Some academics might blanch at the prospect of admitting a mass-market pop idol into such august company. But not Lynne Marie Thomas, MS ’99 IS, head of the RBML. “Mike’s collection documents a character, and a series of novels and films, that have had a massive effect on 20th and 21st century popular culture,” Thomas says. “James Bond stories give us a glimpse into not only fictional versions of international relations and spy work, but cultural attitudes about race, gender, politics, colonialism and masculinity across a span of over 60 years.”
Currently 617 original items and rarities comprise the RBML’s Michael L. VanBlaricum Collection of Ian Fleming and Bondiana, thus far. It houses a proof of Moonraker, edited in Fleming’s own hand, that sports a different title for the American edition—Too Hot to Handle. Rare scripts and screenplays include Warhead, an unfilmed Bond story with Sean Connery credited as co-author, as well as a version of Casino Royale from 1954 developed for the Climax! TV series. (It marked the first time Bond appeared on film. Shockingly, he was called Jimmy! And he was American!) The collection also features letters and telegrams related to the Casino Royale novel. Then there’s the rarest and likely most valuable document VanBlaricum has ever acquired: “A Poor Man Escapes,” Fleming’s first short story, written when he was 19 years old.
After four decades of expert collecting, VanBlaricum has boiled down all of the knowledge he has accrued to three simple rules. First, know your subject. Second, be proactive and make contacts. Third, take some chances—always ask for what you want. And while he has given the U of I his crown jewels, VanBlaricum remains in the hunt. He still covets one treasure that may not even exist. “It’s said that Fleming self-published a book of poetry called The Black Daffodil, but that he destroyed all the copies. I don’t know—would you destroy all the copies? I think there’s a copy out there somewhere,” he says. And if not, The Black Daffodil would make a pretty good title for the next Bond film.
Bleeding Orange and Blue (and Bond—James Bond)
The “double-oh-seven” of University volunteers, VanBlaricum is a man in motion
It all started with Engineering Open House,” says Mike VanBlaricum about his decades of volunteer service to the University.
In 1971, the 50-year-old Open House was in trouble. Like many University traditions during the Vietnam War era, it was negatively impacted by student apathy and a tense campus environment. Attendance was down—way down—and the College of Engineering was even talking about ending the event.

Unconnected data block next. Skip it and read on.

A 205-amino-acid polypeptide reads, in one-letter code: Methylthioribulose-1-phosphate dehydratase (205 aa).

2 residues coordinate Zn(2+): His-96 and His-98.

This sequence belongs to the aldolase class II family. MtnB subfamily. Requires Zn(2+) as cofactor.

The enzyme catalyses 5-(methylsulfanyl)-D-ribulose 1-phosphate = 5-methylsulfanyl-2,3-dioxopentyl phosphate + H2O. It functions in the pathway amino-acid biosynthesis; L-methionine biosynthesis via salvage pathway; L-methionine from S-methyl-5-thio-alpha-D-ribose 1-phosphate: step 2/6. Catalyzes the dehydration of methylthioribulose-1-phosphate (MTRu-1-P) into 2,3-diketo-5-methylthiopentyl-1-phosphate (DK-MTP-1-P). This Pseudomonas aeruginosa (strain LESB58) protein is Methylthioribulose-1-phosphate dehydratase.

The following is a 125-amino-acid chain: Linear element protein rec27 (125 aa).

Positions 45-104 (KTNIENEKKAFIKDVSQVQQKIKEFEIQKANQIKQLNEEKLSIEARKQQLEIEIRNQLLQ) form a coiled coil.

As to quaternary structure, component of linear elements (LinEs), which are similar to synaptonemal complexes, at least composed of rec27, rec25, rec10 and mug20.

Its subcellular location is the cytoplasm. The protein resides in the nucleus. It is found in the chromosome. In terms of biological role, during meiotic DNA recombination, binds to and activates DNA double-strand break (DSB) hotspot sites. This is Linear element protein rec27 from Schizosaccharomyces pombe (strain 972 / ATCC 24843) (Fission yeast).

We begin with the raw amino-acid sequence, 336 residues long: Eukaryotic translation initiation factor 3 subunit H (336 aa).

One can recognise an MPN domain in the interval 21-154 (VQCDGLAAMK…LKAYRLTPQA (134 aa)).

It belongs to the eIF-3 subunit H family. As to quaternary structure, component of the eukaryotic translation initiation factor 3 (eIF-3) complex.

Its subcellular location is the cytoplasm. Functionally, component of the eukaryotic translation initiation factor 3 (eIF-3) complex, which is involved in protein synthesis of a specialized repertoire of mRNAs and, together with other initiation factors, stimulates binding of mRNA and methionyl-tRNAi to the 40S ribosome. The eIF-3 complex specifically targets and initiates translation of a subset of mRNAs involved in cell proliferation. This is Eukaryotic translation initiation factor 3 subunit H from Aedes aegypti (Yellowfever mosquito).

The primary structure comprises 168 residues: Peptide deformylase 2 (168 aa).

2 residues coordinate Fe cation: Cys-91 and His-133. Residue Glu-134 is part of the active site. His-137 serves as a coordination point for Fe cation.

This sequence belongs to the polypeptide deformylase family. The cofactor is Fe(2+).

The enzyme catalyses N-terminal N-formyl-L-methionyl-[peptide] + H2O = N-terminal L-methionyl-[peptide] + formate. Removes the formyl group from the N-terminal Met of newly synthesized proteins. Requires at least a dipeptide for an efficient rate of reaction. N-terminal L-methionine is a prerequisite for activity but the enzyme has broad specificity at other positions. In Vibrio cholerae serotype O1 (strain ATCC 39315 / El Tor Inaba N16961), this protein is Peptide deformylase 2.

VanBlaricum and his future wife, Pam—then both U of I seniors—came to the rescue when they took charge of planning for the ’72 Engineering Open House.
“Our goal was to get 20,000 people there,” he says, and through pluck, ingenuity and a “publicity circus,” they succeeded. Fifty years later, Engineering Open House remains one of the University’s most popular annual traditions.
And VanBlaricum remains one of the University’s most dedicated volunteers, bringing a youthful energy and determination to everything he does.
Since his semi-retirement in the mid-2000s, he has been a consistent presence at Illinois, serving as a board member for the Spurlock Museum, Dept. of Electrical and Computer Engineering, University Library and School of Music.
VanBlaricum has also played a hands-on role in creating University programs and services, curating exhibits for Spurlock and the Rare Book and Manuscript Library (RBML), and developing the Illinois Distributed Museum, an interactive website about the U of I’s innovations and their global impact, which is now managed by University Archives.
But perhaps his greatest legacy for the campus is his unequaled collection of Ian Fleming and James Bond books, manuscripts and memorabilia. (He is in the process of donating it to RBML.)
“I started collecting it more than 40 years ago,” VanBlaricum says, “and I knew from the beginning that it would be a research collection.
“That it’s going to the Library here”—where he earned his degrees, met his wife, sent his daughters to school and dedicated so much of his time—“is pretty important to me.”
—Ryan A. Ross